Upon becoming general secretary of the Communist Party of China (CPC) in 2012, President Xi Jinping put forward a frank assessment that endemic corruption among party elites and cadres threatens to delegitimize the reform process and undermine the CPC’s rule. Xi announced a broad anti-corruption campaign and vowed that the party’s graft watchdog would be “striking tigers and flies at the same time” – a signal that both prominent officials and grassroots cadres would be equally held accountable.
In the two years since the anti-corruption campaign began, it has proven to be the longest reaching and most impactful clampdown effort since the reform era began in 1978. Anti-graft inspectors have launched thousands of investigations, ending the political careers of hundreds of officials engaged in bribery, embezzlement and acquiring illicit funds through land deals, official infrastructure projects and land development. The scope of the anti-corruption efforts has not spared those in the CPC’s inner circle, creating anxiety within the party.
Zhou Yongkang, one of China’s most powerful men until his retirement in 2012, has been the most prominent official probed for abuses of power. During his tenure as the head of the CPC’s political and legislative affairs committee, Zhou’s only superiors were the president and prime minister. He was a member of the Politburo Standing Committee (PSC) and oversaw the state’s internal security, judicial system, law enforcement, and paramilitary operations, operating with a larger budget than China’s military.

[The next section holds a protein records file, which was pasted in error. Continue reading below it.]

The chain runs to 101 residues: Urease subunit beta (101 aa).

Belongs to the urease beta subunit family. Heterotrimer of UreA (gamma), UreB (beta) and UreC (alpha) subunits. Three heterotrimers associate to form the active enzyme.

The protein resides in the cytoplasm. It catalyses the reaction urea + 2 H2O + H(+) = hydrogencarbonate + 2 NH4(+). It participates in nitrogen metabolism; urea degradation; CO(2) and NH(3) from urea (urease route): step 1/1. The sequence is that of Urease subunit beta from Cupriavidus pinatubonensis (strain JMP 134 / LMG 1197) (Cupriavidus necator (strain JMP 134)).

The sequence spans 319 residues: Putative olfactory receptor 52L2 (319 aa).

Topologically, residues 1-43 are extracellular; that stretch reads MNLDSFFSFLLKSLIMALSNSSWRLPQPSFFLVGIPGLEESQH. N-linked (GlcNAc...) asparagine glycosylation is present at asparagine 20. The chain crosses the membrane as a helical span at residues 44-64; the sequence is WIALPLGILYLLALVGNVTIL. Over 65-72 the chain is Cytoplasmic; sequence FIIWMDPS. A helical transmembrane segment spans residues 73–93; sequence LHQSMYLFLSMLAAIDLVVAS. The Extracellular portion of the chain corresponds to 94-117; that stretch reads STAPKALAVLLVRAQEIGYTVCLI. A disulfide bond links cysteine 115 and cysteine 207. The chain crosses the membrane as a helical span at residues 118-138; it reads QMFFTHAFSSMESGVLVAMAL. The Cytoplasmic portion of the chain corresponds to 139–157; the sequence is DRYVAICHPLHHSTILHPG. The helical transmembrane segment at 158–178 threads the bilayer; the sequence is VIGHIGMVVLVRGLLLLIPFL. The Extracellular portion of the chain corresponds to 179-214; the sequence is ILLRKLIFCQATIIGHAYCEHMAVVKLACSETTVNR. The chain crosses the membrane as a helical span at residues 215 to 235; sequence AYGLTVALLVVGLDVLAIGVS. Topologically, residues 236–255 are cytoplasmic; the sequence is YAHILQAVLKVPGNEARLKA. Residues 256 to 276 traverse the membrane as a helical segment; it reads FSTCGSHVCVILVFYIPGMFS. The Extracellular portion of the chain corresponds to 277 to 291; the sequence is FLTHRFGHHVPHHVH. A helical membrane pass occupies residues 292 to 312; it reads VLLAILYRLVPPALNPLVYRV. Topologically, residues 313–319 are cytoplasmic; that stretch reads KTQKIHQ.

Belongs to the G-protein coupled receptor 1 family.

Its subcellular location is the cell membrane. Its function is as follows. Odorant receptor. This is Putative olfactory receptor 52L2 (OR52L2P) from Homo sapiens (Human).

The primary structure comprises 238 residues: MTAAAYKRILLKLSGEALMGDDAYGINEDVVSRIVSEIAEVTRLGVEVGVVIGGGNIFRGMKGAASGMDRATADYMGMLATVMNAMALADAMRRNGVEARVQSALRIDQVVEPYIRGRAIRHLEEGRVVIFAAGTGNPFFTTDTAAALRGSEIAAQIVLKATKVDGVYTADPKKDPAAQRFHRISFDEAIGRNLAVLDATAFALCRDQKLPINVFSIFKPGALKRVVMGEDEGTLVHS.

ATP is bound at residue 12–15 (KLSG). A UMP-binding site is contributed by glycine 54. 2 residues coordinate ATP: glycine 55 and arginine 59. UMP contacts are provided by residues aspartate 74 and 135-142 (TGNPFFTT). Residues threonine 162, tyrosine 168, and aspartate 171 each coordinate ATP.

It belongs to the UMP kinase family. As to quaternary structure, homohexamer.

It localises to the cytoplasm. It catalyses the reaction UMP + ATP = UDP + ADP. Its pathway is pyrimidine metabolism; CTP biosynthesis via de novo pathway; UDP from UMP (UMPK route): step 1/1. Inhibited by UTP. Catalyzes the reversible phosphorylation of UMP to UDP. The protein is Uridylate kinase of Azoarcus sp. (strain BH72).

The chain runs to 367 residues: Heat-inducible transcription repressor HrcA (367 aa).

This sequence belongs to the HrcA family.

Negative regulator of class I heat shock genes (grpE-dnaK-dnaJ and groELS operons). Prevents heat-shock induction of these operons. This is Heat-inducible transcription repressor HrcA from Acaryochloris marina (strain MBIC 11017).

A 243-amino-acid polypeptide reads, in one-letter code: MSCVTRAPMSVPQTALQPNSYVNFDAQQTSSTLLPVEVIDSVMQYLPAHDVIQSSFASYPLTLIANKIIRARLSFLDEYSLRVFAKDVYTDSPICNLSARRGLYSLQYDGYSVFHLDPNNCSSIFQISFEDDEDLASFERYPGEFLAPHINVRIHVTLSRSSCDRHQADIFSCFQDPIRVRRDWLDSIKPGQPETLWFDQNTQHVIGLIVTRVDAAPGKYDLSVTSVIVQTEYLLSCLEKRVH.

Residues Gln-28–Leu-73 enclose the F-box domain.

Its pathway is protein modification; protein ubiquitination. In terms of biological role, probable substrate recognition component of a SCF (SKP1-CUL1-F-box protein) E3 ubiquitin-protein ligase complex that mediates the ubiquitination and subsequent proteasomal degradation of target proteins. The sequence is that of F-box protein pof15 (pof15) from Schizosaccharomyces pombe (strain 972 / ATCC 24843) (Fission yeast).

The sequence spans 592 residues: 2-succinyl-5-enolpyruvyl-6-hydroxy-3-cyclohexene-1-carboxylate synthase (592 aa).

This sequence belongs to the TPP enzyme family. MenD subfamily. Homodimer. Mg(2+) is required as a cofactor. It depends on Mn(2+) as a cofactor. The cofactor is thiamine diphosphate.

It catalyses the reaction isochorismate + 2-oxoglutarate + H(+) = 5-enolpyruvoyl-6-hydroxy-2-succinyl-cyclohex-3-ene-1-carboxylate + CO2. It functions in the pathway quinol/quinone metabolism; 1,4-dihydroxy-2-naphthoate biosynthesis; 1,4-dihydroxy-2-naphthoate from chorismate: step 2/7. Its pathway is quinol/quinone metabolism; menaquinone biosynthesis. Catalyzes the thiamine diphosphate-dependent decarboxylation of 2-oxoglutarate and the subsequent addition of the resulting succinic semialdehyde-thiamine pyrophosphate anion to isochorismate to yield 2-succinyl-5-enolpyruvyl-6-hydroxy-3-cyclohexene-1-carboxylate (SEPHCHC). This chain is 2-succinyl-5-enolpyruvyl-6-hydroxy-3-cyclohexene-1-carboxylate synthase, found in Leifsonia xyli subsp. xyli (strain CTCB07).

The Central Commission for Discipline Inspection (CCDI) – the party’s formidable anti-corruption agency – has also detained reputable officials known to be Zhou’s protégés and opened investigations into the extraordinary wealth of his family members. It is widely believed that the long delays in announcing the probe against Zhou were due to huge inner-party resistance, indicating that Xi engaged enormous political capital in order to create conditions for the investigation.
There have also been major clampdowns on provincial governments. Nearly half of the 13-person provincial Standing Committee in coal-rich Shanxi province is currently being investigated over an odious mining deal inked by the head of a state-owned resource conglomerate, prompting an unusually blunt rebuke by a member of the PSC calling on the provincial government to “improve its political ecology.”